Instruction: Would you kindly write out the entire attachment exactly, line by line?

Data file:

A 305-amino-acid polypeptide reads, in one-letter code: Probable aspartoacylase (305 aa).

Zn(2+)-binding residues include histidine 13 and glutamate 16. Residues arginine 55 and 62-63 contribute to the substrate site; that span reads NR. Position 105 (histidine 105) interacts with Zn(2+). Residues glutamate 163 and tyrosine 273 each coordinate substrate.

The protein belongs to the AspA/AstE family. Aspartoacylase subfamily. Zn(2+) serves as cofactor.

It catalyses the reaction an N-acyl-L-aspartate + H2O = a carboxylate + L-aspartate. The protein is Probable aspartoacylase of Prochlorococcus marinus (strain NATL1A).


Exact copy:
A 305-amino-acid polypeptide reads, in one-letter code: Probable aspartoacylase (305 aa).

Zn(2+)-binding residues include histidine 13 and glutamate 16. Residues arginine 55 and 62-63 contribute to the substrate site; that span reads NR. Position 105 (histidine 105) interacts with Zn(2+). Residues glutamate 163 and tyrosine 273 each coordinate substrate.

The protein belongs to the AspA/AstE family. Aspartoacylase subfamily. Zn(2+) serves as cofactor.

It catalyses the reaction an N-acyl-L-aspartate + H2O = a carboxylate + L-aspartate. The protein is Probable aspartoacylase of Prochlorococcus marinus (strain NATL1A).